Modern Ireland in 100 Artworks: 1985 – Observe the Sons of Ulster . . , by Frank McGuinness

Frank McGuinness’s searing drama dared go into the minds of Northern loyalists who have made their own blood sacrifice in the trenches

Writing Observe the Sons of Ulster was an eye-opener for Frank McGuinness, a Catholic republican

Writing Observe the Sons of Ulster was an eye-opener for Frank McGuinness, a Catholic republican

 

In 1985, as the Troubles ground mercilessly on, the memory of the first World War was still a source of division. In the Republic there was a willed amnesia about the vast level of participation in the war by ordinary Irish nationalists. In Northern Ireland the war was largely “owned” by the Protestants, for whom the sufferings of the largely loyalist 36th Ulster Division counterweighted nationalist myths of blood sacrifice.

Those divisions would be dramatised in the most appalling way when the IRA bombed a Remembrance Day ceremony in Enniskillen in 1987, killing 11 people and injuring 63, all of them Protestant. In this context it was remarkable that the Abbey Theatre would stage a play by an Ulster writer from a Catholic background – a play, moreover, that attempts to understand the motivations and mentalities of a group of loyalist soldiers in the 36th who go over the top to their doom at the disastrous Battle of the Somme on July 1st, 1916.

As Frank McGuinness, its writer, put it: “It was an eye-opener for a Catholic republican, as I am, to have to examine the complexity, diversity, disturbance and integrity of the other side, the Protestant people.”

McGuinness, who is from Buncrana, Co Donegal, came to prominence in 1982, when the Abbey staged The Factory Girls. It followed a group of shirtmakers through their protest occupation of a factory. Although Observe the Sons of Ulster Marching Towards the Somme feels very different, its form is not dissimilar: a same-sex group under the pressure of a conflict. Observe the Sons, though, is a more mature and complex work, ditching the realism of the earlier work and using the stage with a fluidity that allows for multiple locations to exist at the same time.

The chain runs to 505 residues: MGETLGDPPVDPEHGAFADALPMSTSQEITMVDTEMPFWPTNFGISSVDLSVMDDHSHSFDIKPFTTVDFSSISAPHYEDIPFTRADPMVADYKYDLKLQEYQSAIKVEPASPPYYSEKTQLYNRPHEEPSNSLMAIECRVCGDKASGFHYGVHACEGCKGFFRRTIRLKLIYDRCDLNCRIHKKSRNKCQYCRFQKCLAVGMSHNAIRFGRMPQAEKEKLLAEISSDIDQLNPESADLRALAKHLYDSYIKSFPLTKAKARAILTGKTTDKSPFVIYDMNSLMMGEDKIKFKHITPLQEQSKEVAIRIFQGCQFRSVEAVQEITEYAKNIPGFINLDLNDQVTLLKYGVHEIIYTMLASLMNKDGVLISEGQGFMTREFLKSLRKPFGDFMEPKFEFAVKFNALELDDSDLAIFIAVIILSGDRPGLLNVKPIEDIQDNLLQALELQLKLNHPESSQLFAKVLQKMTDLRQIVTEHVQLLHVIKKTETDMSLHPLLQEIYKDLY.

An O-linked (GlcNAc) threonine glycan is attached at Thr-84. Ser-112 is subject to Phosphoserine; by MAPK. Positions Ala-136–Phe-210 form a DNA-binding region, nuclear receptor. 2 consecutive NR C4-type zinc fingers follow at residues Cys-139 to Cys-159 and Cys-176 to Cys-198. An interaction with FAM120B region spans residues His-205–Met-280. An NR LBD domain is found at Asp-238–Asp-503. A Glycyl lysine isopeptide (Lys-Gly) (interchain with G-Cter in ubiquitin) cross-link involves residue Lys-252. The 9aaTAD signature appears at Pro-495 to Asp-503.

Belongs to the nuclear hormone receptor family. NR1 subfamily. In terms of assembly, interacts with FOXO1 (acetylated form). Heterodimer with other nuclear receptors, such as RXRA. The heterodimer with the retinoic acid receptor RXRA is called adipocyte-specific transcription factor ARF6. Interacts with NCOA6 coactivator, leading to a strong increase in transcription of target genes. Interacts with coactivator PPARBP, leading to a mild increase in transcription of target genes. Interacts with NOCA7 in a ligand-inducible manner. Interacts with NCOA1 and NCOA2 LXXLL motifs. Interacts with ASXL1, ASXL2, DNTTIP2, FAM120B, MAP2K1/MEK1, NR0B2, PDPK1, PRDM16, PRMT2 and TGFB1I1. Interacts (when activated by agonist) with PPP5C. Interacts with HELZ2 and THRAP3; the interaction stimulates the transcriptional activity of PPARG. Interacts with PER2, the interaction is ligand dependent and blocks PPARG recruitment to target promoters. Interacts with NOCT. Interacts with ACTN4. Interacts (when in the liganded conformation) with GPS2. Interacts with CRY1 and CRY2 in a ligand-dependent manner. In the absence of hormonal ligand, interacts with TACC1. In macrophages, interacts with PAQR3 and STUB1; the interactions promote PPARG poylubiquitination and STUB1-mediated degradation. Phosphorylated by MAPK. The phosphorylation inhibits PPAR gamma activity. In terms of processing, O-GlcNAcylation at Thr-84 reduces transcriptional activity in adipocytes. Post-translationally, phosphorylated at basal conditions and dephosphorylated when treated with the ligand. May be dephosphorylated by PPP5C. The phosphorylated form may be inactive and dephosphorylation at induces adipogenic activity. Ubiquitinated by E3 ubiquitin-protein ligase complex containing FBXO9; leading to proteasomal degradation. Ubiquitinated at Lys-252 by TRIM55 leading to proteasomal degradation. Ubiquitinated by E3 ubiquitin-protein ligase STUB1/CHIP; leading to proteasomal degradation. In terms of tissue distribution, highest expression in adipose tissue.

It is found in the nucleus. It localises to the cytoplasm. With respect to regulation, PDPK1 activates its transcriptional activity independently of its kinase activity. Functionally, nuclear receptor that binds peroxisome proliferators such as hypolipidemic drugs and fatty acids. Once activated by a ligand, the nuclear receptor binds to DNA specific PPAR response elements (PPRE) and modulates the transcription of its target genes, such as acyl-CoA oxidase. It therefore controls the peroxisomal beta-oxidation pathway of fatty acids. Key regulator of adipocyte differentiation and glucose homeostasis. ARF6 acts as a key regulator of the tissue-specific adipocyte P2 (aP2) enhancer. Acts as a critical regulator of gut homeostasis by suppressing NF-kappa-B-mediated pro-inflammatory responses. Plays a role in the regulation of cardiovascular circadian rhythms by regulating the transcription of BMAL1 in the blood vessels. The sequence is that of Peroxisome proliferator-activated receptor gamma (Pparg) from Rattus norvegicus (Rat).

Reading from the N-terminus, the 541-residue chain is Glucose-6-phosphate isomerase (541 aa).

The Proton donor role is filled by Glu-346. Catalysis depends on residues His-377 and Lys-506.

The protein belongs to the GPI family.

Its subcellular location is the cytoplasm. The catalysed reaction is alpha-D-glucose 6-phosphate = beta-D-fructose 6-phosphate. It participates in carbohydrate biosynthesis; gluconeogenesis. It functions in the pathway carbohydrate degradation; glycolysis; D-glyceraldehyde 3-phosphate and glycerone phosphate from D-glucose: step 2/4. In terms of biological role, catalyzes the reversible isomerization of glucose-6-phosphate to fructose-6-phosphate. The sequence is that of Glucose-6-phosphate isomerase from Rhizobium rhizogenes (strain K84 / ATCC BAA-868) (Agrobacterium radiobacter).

McGuinness was clearly conscious that, in dealing with the contested memories of Irish history, memory itself had to be on the front line. The play takes place in the mind of Pyper, the sole survivor of the group, now an old man.

It is essentially a ghost play: the dead appear to him at the start, torturing him with memories. “Why does this persist? What more have we to tell each other? I remember nothing today. Absolutely nothing . . . I do not understand your insistence on my remembrance.”

Pyper knows that memory, as in the work of Brian Friel (see the entry in this series for 1979), is partly fiction: “Invention gives that slaughter shape. That scale of horror has no shape.” Yet he cannot escape the imperative of remembrance. The dead come back to life and occupy the stage. It may be no accident that there are seven of them – the iconic number of the other 1916 sacrifice.

McGuinness’s anxiety to do justice to the “integrity” of the cause for which these men give their lives does not give way to sentimentality or any easy endorsement of what they stand for. Pyper is a dark figure, scathing and self-destructive. Sexual unease (especially in relation to Pyper’s love for Craig, a young recruit), sectarian hatred, internal class differences and a sense of despairing futility vie with courage and loyalty. The shattering effects of the war on the men’s bravado and brave fronts are traced with compassion and delicacy.

The realisation dawns, as one of the men, Anderson, puts it, picking up on a line from Rudyard Kipling: “We’re not making a sacrifice. Jesus, you’ve seen this war. We are the sacrifice.”

Bitter as that realisation is, the play, as an act of imaginative generosity, at least held out the hope that the sacrifice need not be repeated forever.

Modern Ireland in 100 Artworks is a collaboration between The Irish Times and the Royal Irish Academy. Find out more at ria.ie

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